4 day Johnstone Strait area adventure

coastalk

Paddler
Joined
Jun 19, 2012
Messages
10
Hello.

We (2 single kayaks) are aiming for a 3 night paddle leaving from Telegraph Cove. Planning on renting the boats there and am wondering if there are any suggestions on what would make a good 3-4 day paddle. I would say we are both intermediate paddlers but with common sense and a strong respect for winds and tides. Along with that of course will be tidal charts, weather reports, maps etc. I was thinking of Growler Cove but would love suggestions on any other areas where we see whales and not people. (At the moment we weren't planning on using a ferry service but would consider it if we can join in with others.)

Assuming you cross at safe times, no fog etc. what is the approx crossing time to Hanson or West Cracroft Island?

Thank you!!!
 

VanIslePaddler

Paddler
Joined
Nov 11, 2009
Messages
621
Location
Tuff City
Growler Cove is a long paddle from Telegraph Cove.

Crossing time is approx 45-1 hr. its about 2 Nautical Miles.

To add to the hazards when crossing, include ship traffic. Do not underestimate the speed of a cruise ship!
 

coastalk

Paddler
Joined
Jun 19, 2012
Messages
10
Thank you! I definitely won't underestimate the speed of any boat bigger than a kayak. What would you consider to be a "long paddle"? My general idea was to have a long day of paddling with breaks etc. and then set up a base camp for a few days with exploring in and amongst smaller bays etc.

Thanks again.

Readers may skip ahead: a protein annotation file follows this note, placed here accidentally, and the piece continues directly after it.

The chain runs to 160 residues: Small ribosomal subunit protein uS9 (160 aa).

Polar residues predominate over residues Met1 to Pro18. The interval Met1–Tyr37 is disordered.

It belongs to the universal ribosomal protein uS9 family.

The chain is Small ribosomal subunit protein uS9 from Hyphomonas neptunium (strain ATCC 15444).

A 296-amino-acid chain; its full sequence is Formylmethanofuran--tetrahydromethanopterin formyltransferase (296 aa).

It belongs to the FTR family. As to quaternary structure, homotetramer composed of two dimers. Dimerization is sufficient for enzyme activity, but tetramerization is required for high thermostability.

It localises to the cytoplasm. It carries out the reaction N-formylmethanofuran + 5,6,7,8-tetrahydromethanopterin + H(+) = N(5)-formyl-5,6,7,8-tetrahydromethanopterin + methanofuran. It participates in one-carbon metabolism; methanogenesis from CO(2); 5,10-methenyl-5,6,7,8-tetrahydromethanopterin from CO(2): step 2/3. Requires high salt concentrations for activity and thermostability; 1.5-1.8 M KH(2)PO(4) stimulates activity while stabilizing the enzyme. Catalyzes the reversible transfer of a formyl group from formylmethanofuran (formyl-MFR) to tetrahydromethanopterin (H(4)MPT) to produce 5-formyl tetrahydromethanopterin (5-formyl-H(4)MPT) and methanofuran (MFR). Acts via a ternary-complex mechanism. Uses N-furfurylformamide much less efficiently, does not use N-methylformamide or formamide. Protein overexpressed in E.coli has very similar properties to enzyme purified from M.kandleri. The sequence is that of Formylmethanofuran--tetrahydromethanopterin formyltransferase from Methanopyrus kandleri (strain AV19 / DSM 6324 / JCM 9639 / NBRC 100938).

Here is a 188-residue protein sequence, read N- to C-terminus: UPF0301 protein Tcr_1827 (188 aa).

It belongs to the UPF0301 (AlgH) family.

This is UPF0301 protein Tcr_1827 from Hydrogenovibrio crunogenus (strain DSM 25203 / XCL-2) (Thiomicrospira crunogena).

k.
 

ken_vandeburgt

Paddler
Joined
Nov 13, 2007
Messages
1,155
Any popular place such as Johnstone Strait from Telegraph Cove means there is not much possibility of having a reasonably good campsite to yourself. Get used to the idea of sharing.

Three/four days is one day to Kaikash Creek, one day to paddle around, one no-day, and one day back to car. Kaikash Creek is a very busy but pleasant site. You would need at least a week to go much further.

Same Same for Ucluelet. Best paddling is Broken Group from Toquart Bay where there are hordes of kayakers and only 7 campsites.

The main hazards around Hanson and West Craycroft are currents in Weynton Passage and particularly Blackney Passage. Blackney Passage is junction for Johnstone Strait, Queen Charlotte Strait and Knight Inlet so waters get confused.

As mentioned, Johnstone Strait is the equivalent of a marine highway. The traffic peaks around slack tide as ships take advantage of the currents. Trawlers like to hug the coast of Vancouver Island for some reason and that makes paddling in fog a bit hazardous. Johnstone Strait is prone to wind, particularly in the afternoon.
 

coastalk

Paddler
Joined
Jun 19, 2012
Messages
10
Thanks, appreciate the advice. I think we were spoiled last year when we rented from Tahsis and paddled up the inlet. Fishing boats during the day but nobody else in a kayak and definitely nobody around at night. Oh well, it's a big island, maybe I'll find something similar again.
 

ryan29

New Member
Joined
May 24, 2012
Messages
7
Hi,
I have a thread a couple down the page where I was in basically the exact same situation you are (except that I was planning to go alone which put the kaibash on the whole thing with the outfitters).